I’ve been around awhile. Long enough to have made a call from a payphone, rented a VHS tape from Blockbuster and navigated a cross-country trip with a road atlas. I’ve been a local newspaper reporter, a PR specialist, a waitress, a bartender, and an English teacher. I even once sold Encyclopaedia Britannica’s door-to-door. Most recently, I was a conference and event director at a college until the pandemic closed that door, so now I am opening another one. These may be strange times, but haven’t they always been?

I’m still a mother, but the nest is empty. I am a daughter to an older mother, a sister and aunt to many and a partner to one lovely silver-haired man. But now, theoretically, I have more time, and I’m savoring every minute of it, in spite of and because of this off-kilter time we are living in. I’m exploring and traveling (when I can), reading and reenvisioning, and also, more than ever, writing.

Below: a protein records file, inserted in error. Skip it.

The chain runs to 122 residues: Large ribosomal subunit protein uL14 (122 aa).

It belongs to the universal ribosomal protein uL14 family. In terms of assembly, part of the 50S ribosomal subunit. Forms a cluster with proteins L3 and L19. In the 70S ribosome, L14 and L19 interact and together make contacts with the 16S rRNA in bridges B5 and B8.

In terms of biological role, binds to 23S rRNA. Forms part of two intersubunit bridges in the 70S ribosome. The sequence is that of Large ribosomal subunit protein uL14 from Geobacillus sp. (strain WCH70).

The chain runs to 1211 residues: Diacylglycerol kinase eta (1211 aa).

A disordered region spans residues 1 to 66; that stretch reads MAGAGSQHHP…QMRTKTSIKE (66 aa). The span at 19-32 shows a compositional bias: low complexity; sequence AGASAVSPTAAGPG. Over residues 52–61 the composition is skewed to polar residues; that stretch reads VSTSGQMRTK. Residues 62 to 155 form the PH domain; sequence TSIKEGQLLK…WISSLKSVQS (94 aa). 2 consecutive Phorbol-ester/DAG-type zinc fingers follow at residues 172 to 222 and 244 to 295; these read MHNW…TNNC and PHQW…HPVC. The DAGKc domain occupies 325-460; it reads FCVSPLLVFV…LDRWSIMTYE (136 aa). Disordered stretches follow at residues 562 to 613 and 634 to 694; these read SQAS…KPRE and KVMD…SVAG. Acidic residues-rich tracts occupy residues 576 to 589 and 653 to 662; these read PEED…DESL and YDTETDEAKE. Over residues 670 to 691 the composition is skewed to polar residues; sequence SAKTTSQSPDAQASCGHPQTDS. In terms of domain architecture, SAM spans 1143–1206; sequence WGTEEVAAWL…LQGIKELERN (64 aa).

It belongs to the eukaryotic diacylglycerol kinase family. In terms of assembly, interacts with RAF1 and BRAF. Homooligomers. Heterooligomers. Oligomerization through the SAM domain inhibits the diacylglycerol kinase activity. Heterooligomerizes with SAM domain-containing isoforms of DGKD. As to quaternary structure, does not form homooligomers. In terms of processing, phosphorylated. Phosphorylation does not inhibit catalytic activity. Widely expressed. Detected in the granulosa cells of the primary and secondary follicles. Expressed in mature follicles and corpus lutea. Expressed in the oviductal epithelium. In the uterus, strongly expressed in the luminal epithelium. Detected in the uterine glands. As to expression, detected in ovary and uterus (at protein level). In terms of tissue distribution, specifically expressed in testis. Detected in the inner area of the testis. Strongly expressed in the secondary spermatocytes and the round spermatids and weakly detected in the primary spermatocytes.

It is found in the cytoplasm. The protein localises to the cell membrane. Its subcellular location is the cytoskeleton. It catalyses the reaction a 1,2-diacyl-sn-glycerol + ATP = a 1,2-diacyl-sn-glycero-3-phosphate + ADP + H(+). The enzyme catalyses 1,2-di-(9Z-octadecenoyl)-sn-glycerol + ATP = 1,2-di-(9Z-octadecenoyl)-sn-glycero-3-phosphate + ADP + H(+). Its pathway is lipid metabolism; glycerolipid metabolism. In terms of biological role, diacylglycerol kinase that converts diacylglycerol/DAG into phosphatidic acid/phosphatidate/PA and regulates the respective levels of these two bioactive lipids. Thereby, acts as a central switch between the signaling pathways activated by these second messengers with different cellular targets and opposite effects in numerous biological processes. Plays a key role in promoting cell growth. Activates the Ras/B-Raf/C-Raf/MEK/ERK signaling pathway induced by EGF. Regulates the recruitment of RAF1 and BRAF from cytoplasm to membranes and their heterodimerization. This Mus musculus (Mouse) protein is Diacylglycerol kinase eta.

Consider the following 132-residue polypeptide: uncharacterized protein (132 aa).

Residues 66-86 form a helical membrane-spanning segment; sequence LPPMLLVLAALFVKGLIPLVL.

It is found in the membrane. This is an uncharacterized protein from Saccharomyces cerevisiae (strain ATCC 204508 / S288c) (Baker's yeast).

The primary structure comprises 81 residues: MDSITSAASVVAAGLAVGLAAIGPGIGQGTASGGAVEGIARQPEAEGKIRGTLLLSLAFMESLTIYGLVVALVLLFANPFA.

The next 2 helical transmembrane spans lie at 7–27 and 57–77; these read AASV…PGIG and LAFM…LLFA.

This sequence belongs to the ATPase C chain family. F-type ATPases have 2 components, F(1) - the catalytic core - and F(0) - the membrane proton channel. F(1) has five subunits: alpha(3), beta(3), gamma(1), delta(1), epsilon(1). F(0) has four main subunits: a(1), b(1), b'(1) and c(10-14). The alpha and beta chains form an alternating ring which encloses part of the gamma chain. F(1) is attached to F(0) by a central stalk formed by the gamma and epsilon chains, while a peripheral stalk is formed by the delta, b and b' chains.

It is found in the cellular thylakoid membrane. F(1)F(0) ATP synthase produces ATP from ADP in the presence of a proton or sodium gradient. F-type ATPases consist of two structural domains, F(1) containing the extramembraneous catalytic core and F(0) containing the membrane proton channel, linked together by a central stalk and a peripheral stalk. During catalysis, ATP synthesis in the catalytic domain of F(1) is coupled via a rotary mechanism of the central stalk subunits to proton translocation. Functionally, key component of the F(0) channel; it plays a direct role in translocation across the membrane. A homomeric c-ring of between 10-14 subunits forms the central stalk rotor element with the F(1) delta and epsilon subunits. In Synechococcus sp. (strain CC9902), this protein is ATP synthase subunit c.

I’m currently working on a memoir about my larger-than-life godmother and how her marriage to a South Philadelphia mobster shaped my childhood and my understanding of love and family, the kind I have and the kind I don’t. I think about my family a lot, where we came from (Ireland and Italy, mostly. Then Philadelphia.). I also think about our traditions and aspirations – the ones that stuck over time and the ones we let go, for better or for worse.

My father, “Himself”, the late, great leader of the Lafferty clan was known for loving life, his family and Old Granddad Manhattans, as well as for his sage advice and pithy sayings. If he knew I was writing this blog, I think I know exactly what he would say. He’d say, “What the hell is a blog?” But then, after that, he’d probably fall back on one of his old stand-bys, something like: “Remember who you are.”

And I guess that’s what I’m trying to do here, a little exploring and experimentation, a bit of travel, a bit of time travel – all on the road to remembering who I am and celebrating all life can be at now and then, here and there. It will be one hell of a ride. I hope you’ll come along.